The tax deadline was pushed back to July this year which means many people have just received their tax refund. According to the IRS, the average refund issued as of July 3 was $2,762. With the financial strain caused by the pandemic, many people will be using their refund to pay essential bills. If you’re fortunate enough to have your necessary expenses covered, here are a few financially smart ways to spend your tax refund.
Pay Down Debt
You probably don’t want to see your entire refund go straight to your credit card bill, but you don’t have to take the all-or-nothing approach. Consider putting 20% of your tax refund towards paying down high-interest debt you may have. Adjust this number as you see fit, but you’ll be doing yourself a favor by paying off a large chunk at once. You’ll save a ton on interest and you’ll be finished with this debt a lot sooner than you’d planned.
Start or Contribute to an Emergency Fund
If you still have your job now, there’s no guarantee that won’t change in the future. More than ever, we’re seeing the importance of having money saved up for emergencies. Try saving enough in your emergency fund to cover three to six months of living expenses.
Save for Health Care Expenses
If you have a high-deductible health insurance plan, you can start saving money in a Health Savings Account (HSA). An HSA is a tax-advantaged savings account you can use for qualified medical expenses, such as prescriptions and co-pays. Putting your tax refund into an HSA is a great way to boost your saving potential for medical expenses.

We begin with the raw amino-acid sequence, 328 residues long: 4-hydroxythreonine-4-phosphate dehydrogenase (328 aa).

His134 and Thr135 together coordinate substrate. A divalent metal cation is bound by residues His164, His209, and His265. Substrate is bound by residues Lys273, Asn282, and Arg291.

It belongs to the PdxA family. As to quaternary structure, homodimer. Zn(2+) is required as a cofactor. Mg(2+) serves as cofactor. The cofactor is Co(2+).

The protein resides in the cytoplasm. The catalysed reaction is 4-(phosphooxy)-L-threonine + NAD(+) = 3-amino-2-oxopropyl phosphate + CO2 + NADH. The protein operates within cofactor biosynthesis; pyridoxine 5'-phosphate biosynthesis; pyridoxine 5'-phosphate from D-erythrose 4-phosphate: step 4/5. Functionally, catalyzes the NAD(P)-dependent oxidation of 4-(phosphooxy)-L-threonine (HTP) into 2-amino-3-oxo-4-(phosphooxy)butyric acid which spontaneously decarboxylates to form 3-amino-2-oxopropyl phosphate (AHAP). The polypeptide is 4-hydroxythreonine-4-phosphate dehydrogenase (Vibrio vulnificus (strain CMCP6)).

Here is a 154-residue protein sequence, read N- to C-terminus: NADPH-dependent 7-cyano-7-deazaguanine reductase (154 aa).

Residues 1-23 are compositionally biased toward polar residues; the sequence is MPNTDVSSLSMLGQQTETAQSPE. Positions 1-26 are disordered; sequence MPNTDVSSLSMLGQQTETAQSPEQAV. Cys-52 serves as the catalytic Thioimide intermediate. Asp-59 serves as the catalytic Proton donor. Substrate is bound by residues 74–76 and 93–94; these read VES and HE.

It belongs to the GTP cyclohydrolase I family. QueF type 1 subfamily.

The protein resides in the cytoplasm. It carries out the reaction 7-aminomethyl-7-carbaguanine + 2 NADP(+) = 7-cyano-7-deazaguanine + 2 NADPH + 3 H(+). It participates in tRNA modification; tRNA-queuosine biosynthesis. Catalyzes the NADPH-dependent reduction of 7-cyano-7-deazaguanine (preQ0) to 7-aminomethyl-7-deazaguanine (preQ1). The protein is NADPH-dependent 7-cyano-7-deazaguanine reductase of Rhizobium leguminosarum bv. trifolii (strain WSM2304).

Upgrade Your Home Office
More and more people are working from home due to the pandemic. If you’re home office space needs a little upgrade, your tax refund could be used to buy a more comfortable office chair or desk.
Invest in Your Future
An Individual Retirement Account (IRA) can help you put money away for your retirement years. You can make contributions to a Traditional IRA that can be taken as tax deductions in the tax year they’re made. Both contributions and earnings are tax-deferred until the funds are withdrawn.
Contributions to a Roth IRA are taxed as income in the year they’re deposited. At the time of withdrawal, the earnings are not taxable. Putting your tax refund into either type of IRA is a smart move.
Donate to Charity
Use your tax refund as an opportunity to give back to your community in ways you might not be able to afford throughout the year. Plus, it will give you a head start on potential deductions for next year if you plan to itemize.
However you choose to spend your refund, consider all of your options carefully before making your decision and you won’t have any regrets.